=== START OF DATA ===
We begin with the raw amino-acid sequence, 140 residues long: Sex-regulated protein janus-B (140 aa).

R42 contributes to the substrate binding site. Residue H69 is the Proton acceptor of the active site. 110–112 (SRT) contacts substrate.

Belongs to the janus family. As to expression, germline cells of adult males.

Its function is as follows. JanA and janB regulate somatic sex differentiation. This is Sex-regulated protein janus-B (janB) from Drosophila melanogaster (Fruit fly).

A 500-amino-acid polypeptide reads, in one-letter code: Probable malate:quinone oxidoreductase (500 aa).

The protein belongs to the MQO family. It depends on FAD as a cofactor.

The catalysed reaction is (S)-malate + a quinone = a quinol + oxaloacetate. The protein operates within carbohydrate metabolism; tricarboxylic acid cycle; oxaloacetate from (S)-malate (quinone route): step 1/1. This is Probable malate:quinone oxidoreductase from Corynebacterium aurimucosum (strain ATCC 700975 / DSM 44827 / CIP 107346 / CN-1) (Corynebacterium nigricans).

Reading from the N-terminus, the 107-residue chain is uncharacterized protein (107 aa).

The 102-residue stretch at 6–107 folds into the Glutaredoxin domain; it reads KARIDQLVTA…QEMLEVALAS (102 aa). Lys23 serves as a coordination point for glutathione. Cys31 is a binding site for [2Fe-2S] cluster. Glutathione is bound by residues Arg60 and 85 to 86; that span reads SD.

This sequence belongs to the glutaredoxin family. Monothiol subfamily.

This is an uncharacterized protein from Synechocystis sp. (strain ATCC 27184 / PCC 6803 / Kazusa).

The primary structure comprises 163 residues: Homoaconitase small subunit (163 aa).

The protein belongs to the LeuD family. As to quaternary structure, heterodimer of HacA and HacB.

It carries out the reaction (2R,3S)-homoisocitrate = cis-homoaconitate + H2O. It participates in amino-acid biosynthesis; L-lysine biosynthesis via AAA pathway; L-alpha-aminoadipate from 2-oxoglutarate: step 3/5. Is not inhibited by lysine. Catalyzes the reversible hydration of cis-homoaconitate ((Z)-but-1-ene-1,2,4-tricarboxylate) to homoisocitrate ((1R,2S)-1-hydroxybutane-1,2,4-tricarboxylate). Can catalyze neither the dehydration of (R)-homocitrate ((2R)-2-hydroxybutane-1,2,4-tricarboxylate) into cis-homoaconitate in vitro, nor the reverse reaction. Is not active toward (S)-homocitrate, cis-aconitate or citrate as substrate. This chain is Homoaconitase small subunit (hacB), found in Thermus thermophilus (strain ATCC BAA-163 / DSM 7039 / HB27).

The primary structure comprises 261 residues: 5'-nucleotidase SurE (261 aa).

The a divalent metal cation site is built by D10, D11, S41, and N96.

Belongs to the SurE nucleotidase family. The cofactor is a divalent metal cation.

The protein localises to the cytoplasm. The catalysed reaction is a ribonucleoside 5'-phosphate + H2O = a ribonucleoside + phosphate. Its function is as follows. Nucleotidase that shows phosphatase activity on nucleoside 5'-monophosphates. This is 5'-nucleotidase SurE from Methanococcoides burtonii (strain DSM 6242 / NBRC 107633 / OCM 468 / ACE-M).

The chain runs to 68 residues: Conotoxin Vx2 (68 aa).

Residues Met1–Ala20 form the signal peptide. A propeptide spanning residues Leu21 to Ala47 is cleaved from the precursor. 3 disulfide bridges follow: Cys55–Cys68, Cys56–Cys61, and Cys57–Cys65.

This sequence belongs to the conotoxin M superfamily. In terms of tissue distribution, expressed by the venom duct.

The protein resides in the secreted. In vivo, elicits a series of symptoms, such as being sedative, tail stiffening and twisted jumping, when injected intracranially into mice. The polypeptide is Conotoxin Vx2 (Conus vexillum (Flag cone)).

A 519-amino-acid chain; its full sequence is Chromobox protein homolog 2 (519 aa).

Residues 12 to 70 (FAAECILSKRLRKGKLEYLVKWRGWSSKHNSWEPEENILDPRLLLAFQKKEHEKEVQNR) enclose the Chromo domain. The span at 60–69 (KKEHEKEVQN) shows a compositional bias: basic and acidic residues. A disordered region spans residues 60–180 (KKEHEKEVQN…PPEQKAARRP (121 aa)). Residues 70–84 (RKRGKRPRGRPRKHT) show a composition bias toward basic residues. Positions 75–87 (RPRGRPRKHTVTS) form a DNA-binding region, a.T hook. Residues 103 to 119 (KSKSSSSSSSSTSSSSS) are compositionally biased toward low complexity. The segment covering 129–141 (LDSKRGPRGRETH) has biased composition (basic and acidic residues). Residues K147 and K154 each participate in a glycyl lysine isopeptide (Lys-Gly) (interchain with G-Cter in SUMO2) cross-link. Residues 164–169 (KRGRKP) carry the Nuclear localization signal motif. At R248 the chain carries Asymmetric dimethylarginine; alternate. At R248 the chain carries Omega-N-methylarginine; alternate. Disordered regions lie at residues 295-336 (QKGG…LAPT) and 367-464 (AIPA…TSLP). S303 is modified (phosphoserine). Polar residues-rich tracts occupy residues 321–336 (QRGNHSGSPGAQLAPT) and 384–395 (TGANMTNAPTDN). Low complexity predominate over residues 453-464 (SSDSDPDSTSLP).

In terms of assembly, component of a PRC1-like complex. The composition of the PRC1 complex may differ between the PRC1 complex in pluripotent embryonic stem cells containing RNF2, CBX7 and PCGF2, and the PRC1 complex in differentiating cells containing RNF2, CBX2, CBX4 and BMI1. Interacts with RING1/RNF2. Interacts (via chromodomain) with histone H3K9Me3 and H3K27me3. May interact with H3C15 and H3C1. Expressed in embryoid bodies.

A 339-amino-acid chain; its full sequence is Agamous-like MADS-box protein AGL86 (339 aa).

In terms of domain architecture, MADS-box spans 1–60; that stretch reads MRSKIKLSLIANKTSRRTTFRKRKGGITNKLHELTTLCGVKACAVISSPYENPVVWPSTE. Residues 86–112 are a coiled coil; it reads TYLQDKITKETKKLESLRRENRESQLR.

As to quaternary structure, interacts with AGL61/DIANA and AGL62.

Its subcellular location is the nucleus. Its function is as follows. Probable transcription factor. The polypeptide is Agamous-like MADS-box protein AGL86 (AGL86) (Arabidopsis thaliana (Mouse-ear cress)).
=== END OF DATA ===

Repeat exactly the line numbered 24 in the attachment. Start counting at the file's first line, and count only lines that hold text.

Residues 12 to 70 (FAAECILSKRLRKGKLEYLVKWRGWSSKHNSWEPEENILDPRLLLAFQKKEHEKEVQNR) enclose the Chromo domain. The span at 60–69 (KKEHEKEVQN) shows a compositional bias: basic and acidic residues. A disordered region spans residues 60–180 (KKEHEKEVQN…PPEQKAARRP (121 aa)). Residues 70–84 (RKRGKRPRGRPRKHT) show a composition bias toward basic residues. Positions 75–87 (RPRGRPRKHTVTS) form a DNA-binding region, a.T hook. Residues 103 to 119 (KSKSSSSSSSSTSSSSS) are compositionally biased toward low complexity. The segment covering 129–141 (LDSKRGPRGRETH) has biased composition (basic and acidic residues). Residues K147 and K154 each participate in a glycyl lysine isopeptide (Lys-Gly) (interchain with G-Cter in SUMO2) cross-link. Residues 164–169 (KRGRKP) carry the Nuclear localization signal motif. At R248 the chain carries Asymmetric dimethylarginine; alternate. At R248 the chain carries Omega-N-methylarginine; alternate. Disordered regions lie at residues 295-336 (QKGG…LAPT) and 367-464 (AIPA…TSLP). S303 is modified (phosphoserine). Polar residues-rich tracts occupy residues 321–336 (QRGNHSGSPGAQLAPT) and 384–395 (TGANMTNAPTDN). Low complexity predominate over residues 453-464 (SSDSDPDSTSLP).